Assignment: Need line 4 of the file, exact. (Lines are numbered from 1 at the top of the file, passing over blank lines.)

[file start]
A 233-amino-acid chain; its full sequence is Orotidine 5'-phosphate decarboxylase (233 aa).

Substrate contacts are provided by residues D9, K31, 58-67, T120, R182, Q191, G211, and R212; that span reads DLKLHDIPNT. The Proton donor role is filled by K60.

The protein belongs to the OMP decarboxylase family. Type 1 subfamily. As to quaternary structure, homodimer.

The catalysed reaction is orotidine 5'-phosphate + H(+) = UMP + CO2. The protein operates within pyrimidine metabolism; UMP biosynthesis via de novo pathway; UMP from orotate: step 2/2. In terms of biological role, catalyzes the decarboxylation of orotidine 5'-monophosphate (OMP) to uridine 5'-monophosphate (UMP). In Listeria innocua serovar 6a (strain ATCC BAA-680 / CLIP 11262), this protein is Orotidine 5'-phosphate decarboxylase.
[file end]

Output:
The catalysed reaction is orotidine 5'-phosphate + H(+) = UMP + CO2. The protein operates within pyrimidine metabolism; UMP biosynthesis via de novo pathway; UMP from orotate: step 2/2. In terms of biological role, catalyzes the decarboxylation of orotidine 5'-monophosphate (OMP) to uridine 5'-monophosphate (UMP). In Listeria innocua serovar 6a (strain ATCC BAA-680 / CLIP 11262), this protein is Orotidine 5'-phosphate decarboxylase.